Caryl Phillips's The Lost Child is a sweeping story of orphans and outcasts, haunted by the past and fighting to liberate themselves from it. At its center is Monica Johnson—cut off from her parents after falling in love with a foreigner—and her bitter struggle to raise her sons in the shadow of the wild moors of the north of England. Phillips intertwines her modern narrative with the childhood of one of literature's most enigmatic lost boys, as he deftly conjures young Heathcliff, the anti-hero of Wuthering Heights, and his ragged existence before Mr. Earnshaw brought him home to his family.
The Lost Child is a multifaceted, deeply original response to Emily Bronte's masterpiece, Wuthering Heights. A critically acclaimed and sublimely talented storyteller, Caryl Phillips is "in a league with Toni Morrison and V. S. Naipaul" (Booklist) and "his novels have a way of growing on you, staying with you long after you've closed the book." (The New York Times Book Review) A true literary feat, The Lost Child recovers the mysteries of the past to illuminate the predicaments of the present, getting at the heart of alienation, exile, and family by transforming a classic into a profound story that is singularly its own.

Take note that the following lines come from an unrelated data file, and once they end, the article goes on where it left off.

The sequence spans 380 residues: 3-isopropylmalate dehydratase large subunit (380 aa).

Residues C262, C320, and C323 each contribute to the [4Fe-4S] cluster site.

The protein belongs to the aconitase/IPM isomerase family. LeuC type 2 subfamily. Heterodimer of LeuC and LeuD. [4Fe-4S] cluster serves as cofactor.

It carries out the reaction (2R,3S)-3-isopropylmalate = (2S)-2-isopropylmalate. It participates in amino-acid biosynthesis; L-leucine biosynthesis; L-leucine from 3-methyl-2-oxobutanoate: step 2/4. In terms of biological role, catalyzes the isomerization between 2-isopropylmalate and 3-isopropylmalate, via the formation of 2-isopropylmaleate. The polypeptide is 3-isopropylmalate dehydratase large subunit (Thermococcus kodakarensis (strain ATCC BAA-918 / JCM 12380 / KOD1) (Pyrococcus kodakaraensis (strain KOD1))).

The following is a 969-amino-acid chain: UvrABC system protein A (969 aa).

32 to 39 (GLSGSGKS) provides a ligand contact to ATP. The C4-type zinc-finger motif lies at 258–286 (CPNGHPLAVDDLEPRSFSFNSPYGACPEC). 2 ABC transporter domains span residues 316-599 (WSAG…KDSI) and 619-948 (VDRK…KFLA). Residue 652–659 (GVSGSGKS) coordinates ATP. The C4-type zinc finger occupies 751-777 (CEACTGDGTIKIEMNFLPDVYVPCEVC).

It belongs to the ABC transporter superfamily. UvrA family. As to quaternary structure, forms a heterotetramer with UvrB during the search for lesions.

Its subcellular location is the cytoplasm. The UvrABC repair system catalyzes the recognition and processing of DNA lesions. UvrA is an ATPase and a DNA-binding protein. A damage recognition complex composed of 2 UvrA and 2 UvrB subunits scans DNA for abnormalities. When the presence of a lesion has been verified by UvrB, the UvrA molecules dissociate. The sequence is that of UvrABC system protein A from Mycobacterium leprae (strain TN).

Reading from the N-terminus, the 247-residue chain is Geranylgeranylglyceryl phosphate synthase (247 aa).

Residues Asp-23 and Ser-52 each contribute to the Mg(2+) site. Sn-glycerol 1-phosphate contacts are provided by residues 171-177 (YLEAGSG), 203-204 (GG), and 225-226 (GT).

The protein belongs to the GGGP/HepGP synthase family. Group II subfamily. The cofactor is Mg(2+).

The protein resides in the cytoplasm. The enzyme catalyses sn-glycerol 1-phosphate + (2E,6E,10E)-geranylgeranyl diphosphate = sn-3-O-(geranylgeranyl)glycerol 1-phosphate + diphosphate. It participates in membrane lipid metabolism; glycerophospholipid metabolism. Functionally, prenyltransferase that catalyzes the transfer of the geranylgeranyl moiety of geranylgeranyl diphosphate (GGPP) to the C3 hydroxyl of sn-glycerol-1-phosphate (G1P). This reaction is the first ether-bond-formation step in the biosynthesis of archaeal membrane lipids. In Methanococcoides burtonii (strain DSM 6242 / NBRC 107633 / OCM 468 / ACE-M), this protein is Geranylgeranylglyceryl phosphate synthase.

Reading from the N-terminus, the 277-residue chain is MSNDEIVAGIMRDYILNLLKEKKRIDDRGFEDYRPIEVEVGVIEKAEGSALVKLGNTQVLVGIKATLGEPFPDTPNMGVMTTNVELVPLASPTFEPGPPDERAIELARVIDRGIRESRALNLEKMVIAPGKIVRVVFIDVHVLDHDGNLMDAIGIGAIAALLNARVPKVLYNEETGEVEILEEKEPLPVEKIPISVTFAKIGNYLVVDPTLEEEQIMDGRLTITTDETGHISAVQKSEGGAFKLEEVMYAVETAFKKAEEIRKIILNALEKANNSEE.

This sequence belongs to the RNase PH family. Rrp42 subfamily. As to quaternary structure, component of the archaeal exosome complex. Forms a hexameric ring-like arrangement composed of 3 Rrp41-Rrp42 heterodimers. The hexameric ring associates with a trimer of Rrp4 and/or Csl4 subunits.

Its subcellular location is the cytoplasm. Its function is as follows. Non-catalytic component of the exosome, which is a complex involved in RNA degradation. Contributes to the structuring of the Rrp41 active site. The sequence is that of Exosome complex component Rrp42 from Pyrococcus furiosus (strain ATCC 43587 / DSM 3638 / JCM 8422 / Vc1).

Told through four ingeniously interlocking narratives, Margot Livesey's The House on Fortune Street is a provocative tale of lives shaped equally by chance and choice.
'There was one place in the world that stood solid and did not melt into unreality: the place where his mother was. Everybody else could grow shadowy, almost non-existent to him, but she could not.'
In his quest to find his emotional and independent self, Paul Morel is torn between the strong, Oedipal bond he has with his mother and the relationships he forges as a young adult, with chaste Miriam and the provocative Clara. As Paul matures and struggles with his own and his mother's feelings towards the other women in his life, Lawrence expertly crafts a timeless and universal story of family, love and the relationships that define us.